Although Equation 13 indicates that D varies directly with R in the Doppler compensation technique described supra in connection with FIGURES 9 and 11, D actually assumes a discrete value for each of a plurality of predetermined ranges of R For this reason, is some finite value except at the mid-point of each predetermined range R at which points f =0. In the discussion of FIGURES 9 and 11 a guard band of :1 kHz. for each aircraft was assumed, thereby constraining f in Equation 14 to the limits of :1 kHz. With the value of f being chosen as :1 kHz., the ranges of R are determined. Each of these ranges requires a different discrete value of D for f of Equation 14 to equal 0 at the midpoint of that range.

By utilizing the compensation technique described, a system involving communications to 200 aircraft, each having a channel bandwidth of 7 kHz. and a guard band of :1 kHz, the total bandwidth for the guard bands is 0.4 mHz. In contrast, if no compensation of the type employed in the present invention were utilized, a bandwidth of 4.2 mHz. would be required for the 200 guard bands. Thereby a bandwidth saving in excess of 1,000% is attained in a practical system employing 200 aircraft.

While we have described and illustrated several specific embodiments of our invention, it will be clear that variations in the details of the embodiments specifically illustrated and described may be made without departing from the true spirit and scope of the invention as defined in the appended claims.

We claim:

1. A method of determining the position of a moving object comprising transmitting an RF. carrier modulated with a side tone spectrum from a predetermined point tothe object via a synchronous satellite relay station, receiving the carrier relayed from the satellite on the object, determining from the phase of the tones in the spectrum received on the object relative to a reference tone the distance of the object from the satellite, measuring the Doppler frequency shift on the carrier received by the object to provide a determination of the velocity of the object relative to the satellite, determining on the object the velocity vector of the object relative to a predetermined point on earth, determining on the object the distance of the object from the center of the earth, and combining the determined parameters to indicate the object position.

2. The method of claim 1 further including the step of 27 transmitting an RF. carrier modulated with said spectrums, as received on the object, and data indicative of said determinations from the object to a central station, and performing said determinations at the central station in response to the spectrums received thereat 3. The method of claim 1 further including the step of transmitting an RF. carrier modulated with said spectrum, as received on the object, and data indicative of said determinations from the object to the point, and performing said determinations at the point, and performing said determinations at the point in response to the spectrums received thereat.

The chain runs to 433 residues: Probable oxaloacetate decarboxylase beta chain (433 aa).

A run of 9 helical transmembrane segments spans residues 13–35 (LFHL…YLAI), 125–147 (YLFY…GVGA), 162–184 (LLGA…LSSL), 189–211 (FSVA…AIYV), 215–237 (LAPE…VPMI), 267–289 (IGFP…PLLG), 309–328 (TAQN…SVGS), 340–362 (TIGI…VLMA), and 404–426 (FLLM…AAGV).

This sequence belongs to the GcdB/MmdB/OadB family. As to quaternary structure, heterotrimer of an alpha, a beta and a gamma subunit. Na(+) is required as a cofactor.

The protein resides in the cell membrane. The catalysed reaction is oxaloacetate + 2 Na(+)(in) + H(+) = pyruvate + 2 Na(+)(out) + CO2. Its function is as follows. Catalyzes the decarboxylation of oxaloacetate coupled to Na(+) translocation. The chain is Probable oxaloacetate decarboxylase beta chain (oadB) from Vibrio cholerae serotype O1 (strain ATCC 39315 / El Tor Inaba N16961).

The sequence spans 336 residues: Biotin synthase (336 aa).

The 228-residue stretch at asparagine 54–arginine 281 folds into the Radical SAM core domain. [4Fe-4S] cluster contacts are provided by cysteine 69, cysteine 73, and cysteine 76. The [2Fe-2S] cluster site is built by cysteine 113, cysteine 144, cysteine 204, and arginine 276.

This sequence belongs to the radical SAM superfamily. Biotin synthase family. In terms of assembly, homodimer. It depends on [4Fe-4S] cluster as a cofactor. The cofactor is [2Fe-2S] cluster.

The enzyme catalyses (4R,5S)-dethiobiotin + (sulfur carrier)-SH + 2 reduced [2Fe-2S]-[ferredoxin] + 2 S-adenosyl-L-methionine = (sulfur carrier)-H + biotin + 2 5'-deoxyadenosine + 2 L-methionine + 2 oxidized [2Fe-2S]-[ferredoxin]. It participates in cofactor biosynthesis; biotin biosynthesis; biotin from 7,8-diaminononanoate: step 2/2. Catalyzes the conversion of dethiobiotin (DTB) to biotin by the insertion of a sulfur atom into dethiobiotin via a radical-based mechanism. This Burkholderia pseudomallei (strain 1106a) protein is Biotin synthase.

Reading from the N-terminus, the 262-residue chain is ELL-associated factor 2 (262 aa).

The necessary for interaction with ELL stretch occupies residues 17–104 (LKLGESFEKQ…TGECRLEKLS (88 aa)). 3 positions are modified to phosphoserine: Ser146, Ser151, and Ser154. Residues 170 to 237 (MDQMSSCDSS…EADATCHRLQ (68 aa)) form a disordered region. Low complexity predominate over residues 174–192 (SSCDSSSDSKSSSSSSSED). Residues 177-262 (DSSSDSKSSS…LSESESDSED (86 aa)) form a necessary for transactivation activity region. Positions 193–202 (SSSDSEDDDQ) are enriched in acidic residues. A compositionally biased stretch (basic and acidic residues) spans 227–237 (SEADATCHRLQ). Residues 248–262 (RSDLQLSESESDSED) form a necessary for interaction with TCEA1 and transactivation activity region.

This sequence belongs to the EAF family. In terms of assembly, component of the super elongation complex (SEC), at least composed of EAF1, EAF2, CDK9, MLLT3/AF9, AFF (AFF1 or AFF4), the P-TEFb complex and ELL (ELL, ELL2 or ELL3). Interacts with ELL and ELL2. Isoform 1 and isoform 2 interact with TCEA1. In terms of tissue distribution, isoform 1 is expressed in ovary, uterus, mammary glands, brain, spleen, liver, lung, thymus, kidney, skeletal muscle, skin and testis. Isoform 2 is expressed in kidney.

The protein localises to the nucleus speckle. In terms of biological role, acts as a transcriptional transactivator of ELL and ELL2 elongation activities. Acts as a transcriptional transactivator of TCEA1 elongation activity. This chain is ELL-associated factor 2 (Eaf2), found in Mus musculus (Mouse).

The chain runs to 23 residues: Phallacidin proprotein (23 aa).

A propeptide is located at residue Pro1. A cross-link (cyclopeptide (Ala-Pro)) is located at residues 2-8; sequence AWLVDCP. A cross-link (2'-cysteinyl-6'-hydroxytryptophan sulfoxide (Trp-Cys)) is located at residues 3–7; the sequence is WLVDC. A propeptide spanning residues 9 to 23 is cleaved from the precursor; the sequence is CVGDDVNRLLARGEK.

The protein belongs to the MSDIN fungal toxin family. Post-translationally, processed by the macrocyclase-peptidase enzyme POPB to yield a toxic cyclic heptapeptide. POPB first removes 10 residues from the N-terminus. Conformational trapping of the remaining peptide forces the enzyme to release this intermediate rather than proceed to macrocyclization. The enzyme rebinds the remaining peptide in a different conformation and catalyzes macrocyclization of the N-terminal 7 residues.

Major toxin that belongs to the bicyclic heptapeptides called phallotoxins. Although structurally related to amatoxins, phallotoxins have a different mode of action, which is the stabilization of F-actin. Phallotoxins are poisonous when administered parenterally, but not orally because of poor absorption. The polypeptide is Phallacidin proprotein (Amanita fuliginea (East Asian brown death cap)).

4. The method of claim 3, wherein said object is moving to Doppler shift the effective carrier frequency transmitted from the object, compensating on the object for the Doppler shift by: comparing the received carrier frequency with a reference frequency, and shifting the transmitted carrier frequency by discrete steps in response to the received frequency differing from the reference frequency by predetermined steps so that the apparent frequency of the transmitted carrier received at the first point always lies within a boundary equal to the fre quency spread of one half of one of the steps.

5. In a method of determining the position of a moving object comprising the steps of transmitting from a Station a Wave having side tones enabling distance determinations to be made modulated thereon, receiving the modulated wave on the object, from the phase of the side tones in the received wave determining a line of position of the object relative to the station, determining the velocity vector of the object, and combining the line of position and velocity vector determinations to enable the location of the object to be determined.

6. In a method of determining the position of a moving object comprising the steps of transmitting from a station a wave having side tones enabling distance determinations to be made modulated thereon, receiving the modulated wave on the object, from the phase of the side tones in the received wave determining a line of position of the object relative to the station, determining the velocity vectors of the object relative to points in space and on earth, and combining the line of position and both velocity vector determinations to enable the location of the object to be determined.

7. A system for enabling the position of a moving object to be determined comprising a station for transmitting a first wave having side tones modulated thereon; said object including a transceiver having: means for receiving said first wave, means responsive to the received first wave for deriving a second wave having modulated thereon the side tones modulated on the received first wave, the side tones of the second wave being phase coherent with side tones of the received first wave, and means for transmitting said second wave; said station further including: means for receiving the second wave, means for receiving the second wave, means responsive to the side tones modulated on the received second wave for deriving a signal indicative of a line of position of the object, means for deriving a signal indicative of the velocity of the object, and means for combining said signals.